I look back on my 37 years of nursing; I don’t remember the Chief Nurses, but I remember the people in green who helped me. I think that’s a really important lesson: you have these figureheads in hospitals, and I’ve been one, but it’s about the people on the ground who you go to to ask questions. Those are the people who will really help you. Hopefully this course will help you build your confidence to know how influential you can be to people who need your help.
“I received the Nightingale Fellowship scholarships in 2015 and I had a year at Harvard Business School. It was a game changer for my nursing”
The Florence Nightingale Foundation Fellowship is an alumni of nurses who trained at the Nightingale School of Nursing, then it expanded to include the Nightingale Institute. It was a charity set up to further education and support nurses who fall on hard times and. Last year, they had a significant fund to support mass education and they decided to give that to the Florence Nightingale Foundation to administer under the umbrella of it being a scholarship supported by the Nightingale Fellowship. I received it myself in 2015 and I had a year at Harvard Business School through the funds. It was a game changer for my nursing. It was just awesome. I was there working on a health education and healthcare management programme with an alumni from all over the world. Even now, we still communicate daily on a WhatsApp group. We’ve been all over the world, visiting each other’s hospitals, each other’s workplaces. The support around projects is amazing. Where it puts you has without doubt helped me get the job I have now, which is the Consultant Advisor to Elizabeth Iro, the Chief Nurse at WHO in Geneva.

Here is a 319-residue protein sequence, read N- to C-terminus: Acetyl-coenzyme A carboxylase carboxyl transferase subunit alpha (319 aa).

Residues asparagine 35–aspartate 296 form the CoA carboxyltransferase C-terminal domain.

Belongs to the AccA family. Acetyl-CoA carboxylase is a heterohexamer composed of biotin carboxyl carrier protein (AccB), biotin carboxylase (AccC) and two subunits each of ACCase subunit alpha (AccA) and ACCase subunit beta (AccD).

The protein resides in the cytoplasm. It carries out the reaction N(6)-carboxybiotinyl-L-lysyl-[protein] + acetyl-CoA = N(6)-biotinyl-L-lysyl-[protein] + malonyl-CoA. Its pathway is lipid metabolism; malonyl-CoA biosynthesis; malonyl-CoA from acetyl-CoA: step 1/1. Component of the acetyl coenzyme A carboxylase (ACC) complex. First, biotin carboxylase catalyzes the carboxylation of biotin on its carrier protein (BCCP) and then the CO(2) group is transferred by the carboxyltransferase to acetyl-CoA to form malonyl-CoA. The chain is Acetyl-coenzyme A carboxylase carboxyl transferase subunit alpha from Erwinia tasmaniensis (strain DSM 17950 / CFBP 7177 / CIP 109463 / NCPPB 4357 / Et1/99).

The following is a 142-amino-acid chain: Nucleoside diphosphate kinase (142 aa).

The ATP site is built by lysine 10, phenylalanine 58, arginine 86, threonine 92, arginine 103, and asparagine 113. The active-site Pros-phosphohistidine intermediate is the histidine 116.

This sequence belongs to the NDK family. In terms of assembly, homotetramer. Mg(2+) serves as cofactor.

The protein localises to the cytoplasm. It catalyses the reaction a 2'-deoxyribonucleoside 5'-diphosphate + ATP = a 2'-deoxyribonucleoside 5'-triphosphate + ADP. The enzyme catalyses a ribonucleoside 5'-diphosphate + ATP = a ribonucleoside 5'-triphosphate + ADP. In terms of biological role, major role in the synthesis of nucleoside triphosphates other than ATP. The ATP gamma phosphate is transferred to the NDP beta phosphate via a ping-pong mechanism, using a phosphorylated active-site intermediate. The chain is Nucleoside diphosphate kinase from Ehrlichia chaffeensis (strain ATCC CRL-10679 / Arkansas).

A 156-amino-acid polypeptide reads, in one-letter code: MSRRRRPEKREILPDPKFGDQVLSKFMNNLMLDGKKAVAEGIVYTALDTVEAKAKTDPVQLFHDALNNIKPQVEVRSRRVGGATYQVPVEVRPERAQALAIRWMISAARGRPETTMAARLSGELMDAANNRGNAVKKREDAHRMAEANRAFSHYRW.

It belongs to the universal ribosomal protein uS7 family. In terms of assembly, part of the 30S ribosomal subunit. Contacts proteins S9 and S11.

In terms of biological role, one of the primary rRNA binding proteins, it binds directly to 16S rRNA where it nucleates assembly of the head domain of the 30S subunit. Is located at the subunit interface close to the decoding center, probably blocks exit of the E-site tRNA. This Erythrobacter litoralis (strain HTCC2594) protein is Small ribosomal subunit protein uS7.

“I’m so interested in how these scholarships can change your career and how precious they are”
These opportunities come up so rarely; you can really look back and go, ‘If I hadn’t had that, I wouldn’t have done what I’ve done.’ And what I’ve done is super interesting and it’s taken me down a very different path. That’s why I’m so interested in how these scholarships can change your career and how precious they are. Few people get the chance to experience something that will really help them, for free. FNF funded a year of my PhD; I wouldn’t have got to Harvard if I hadn’t done a PhD and I wouldn’t have got to do what I do if it hadn’t been for other funds. All through my career, I’ve benefited from the generosity of people who have donated money to people to support them. I see that it’s got a huge impact and value.
I’m really excited to be part of your journey, Coco, and I’m really keen to follow your progress. It’s so lovely to hear what you’ve done and I wish you all the best. I know it will be really exciting for you.”